Thursday, October 04, 2007

Starting Spinning, My Experience

I had the sheep for a few years and was selling the fleece to hand spinners, so I figured it was high time I learned how to spin. I bought a used Louet spinning wheel several years ago for $100.00 and gazed upon it for a few weeks.

Then I attempted to create some yarn. I carded up a bunch of wool from my grey gal and began to thread the wheel. Now I never successfully spun from a drop spindle, probably because I did not have the patience for it. My son, on the other hand had mastered the drop spindle. It is a fallacy that you have to learn to spin on a spindle, because I didn't, and I know lots of spinners that didn't either, but I am sure spinning on a wheel would come more easily to a successful drop spindler. After a few minutes I gave up. I called a gal I knew that offered to get me started, so I trekked over to her house. I kept breaking the wool and letting the wheel go back in the opposite direction (a very common newbie problem). Then my feet and hands were not in synch. So I concentrated on just treadling with a piece of crappy yarn, to let my foot get the feel and rhythm of the wheel turning. After I felt comfortable with that, I added my hands and managed to come up with an over twisted length of singles (another common beginners problem). It's called singles because it is a single thread to be plied perhaps later with another single, giving you a 2 ply yarn or if you add three singles you have a 3 ply yarn and so on. I went home pretty happy with myself and tried my own wheel. I had been using an Ashford at my friend's house which has what is called Scotch Tension, while my wheel at home was a single drive (single drive vs double vs scotch tension is for another post). I could not get the wheel to go all the way around without it flipping back the wrong way. Ack! I was frustrated. I decided I definitely needed hands on teaching with MY wheel and took it to a lady I knew from the county fair. She saw my struggles and had her son come up with an idea. He placed two, 3 inch diameter washers on the wheel at the point where it was stopping, and taped them on with duct tape. It looked horrible, but it provided that extra little bit of weight that kept the forward momentum going in the wheel right where it wanted to stop, and I was spinning! After a few hours of that, I removed the washers and have never looked back.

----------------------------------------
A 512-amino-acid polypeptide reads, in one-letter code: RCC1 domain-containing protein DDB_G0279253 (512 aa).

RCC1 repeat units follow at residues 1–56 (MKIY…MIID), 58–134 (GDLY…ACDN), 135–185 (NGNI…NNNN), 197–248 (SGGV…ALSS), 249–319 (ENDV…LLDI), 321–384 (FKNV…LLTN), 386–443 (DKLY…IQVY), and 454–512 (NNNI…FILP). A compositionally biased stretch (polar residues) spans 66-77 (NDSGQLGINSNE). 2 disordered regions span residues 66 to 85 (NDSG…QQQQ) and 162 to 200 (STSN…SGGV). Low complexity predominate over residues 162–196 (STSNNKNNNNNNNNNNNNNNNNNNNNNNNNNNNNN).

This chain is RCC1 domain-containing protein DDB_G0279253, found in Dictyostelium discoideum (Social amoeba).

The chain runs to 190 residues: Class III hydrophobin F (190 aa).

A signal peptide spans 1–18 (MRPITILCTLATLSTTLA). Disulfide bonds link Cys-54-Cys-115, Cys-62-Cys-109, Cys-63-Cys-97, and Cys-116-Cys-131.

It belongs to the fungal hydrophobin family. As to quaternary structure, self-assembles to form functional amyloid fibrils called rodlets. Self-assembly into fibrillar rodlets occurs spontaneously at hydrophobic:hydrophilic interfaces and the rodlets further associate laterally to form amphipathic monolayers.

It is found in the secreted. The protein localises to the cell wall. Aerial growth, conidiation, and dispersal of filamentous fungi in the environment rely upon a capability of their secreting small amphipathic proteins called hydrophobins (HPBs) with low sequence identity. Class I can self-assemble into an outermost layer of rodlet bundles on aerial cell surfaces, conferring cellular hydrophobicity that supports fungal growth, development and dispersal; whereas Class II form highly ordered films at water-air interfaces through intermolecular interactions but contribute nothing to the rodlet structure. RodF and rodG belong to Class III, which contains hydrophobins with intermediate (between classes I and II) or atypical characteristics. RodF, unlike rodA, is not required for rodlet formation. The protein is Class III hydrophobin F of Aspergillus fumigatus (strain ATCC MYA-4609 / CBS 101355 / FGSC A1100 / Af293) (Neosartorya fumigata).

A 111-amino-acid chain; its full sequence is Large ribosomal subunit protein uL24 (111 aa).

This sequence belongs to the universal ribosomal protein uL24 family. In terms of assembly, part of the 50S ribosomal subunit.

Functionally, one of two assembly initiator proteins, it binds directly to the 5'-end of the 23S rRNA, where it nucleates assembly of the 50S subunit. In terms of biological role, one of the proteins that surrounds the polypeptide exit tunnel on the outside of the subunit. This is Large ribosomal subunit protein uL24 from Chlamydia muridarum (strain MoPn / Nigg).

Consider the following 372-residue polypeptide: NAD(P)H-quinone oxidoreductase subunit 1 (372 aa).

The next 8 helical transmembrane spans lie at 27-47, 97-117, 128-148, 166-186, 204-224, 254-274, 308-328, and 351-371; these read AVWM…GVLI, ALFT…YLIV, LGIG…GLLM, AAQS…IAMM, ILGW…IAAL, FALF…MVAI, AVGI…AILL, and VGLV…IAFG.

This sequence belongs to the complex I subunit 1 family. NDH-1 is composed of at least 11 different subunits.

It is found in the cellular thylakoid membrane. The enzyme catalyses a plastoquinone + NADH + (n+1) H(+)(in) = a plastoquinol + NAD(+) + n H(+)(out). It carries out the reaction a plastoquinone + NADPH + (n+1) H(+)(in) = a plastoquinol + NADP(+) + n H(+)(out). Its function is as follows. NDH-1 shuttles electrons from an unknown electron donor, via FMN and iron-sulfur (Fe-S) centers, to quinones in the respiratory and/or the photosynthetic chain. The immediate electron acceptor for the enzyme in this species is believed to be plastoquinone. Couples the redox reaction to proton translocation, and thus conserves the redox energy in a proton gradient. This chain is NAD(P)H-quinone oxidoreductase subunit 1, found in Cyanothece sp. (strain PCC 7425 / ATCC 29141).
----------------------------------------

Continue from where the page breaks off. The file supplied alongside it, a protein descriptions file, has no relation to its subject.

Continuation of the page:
Now... not everyone has the difficulty I did. Some people are naturals, some never get it, and some are in between, like me. I am glad I stuck with it though because it is one of the most relaxing things you can do. Add some nice music in the background and it is very soothing. And to be able to go from my own sheep to a garment, is pretty fulfilling.

Also, unlike some other pastimes like reading or intricate knitting, you can spin and chat at the same time, so it can be a very social activity.

The Joy of Spinning, was a very helpful site because it has videos on spinning and preparing fiber! The yahoo groups spinning lists were a very valuable resource as well. I had lots of questions and they had lots of answers. Spinlist and Spinfree in particular are well populated groups and very helpful. Subscribe to the digest forms though, as there are a lot of emails generated by these groups.

This is my very first sock. It's HUGE and very stiff. That's because it was from my first plied yarn which was very bumpy, uneven and over twisted. I am going to dye it red and use it as a Christmas stocking!
This is my very first spinning from my lesson. Uneven and over or under twisted, naturally brown Corriedale.

Mike several years ago....a mean drop spinning fiend. He was pretty good at it.

My other wheel, the pretty one, that was a surprise Christmas present a few years ago. This is a Kromski Polonaise and can be used in re-enactments because it is an accurate reproduction.

Today's yarn. Much better! Always save your first spinning so that you can look back on it and see how far you have come!

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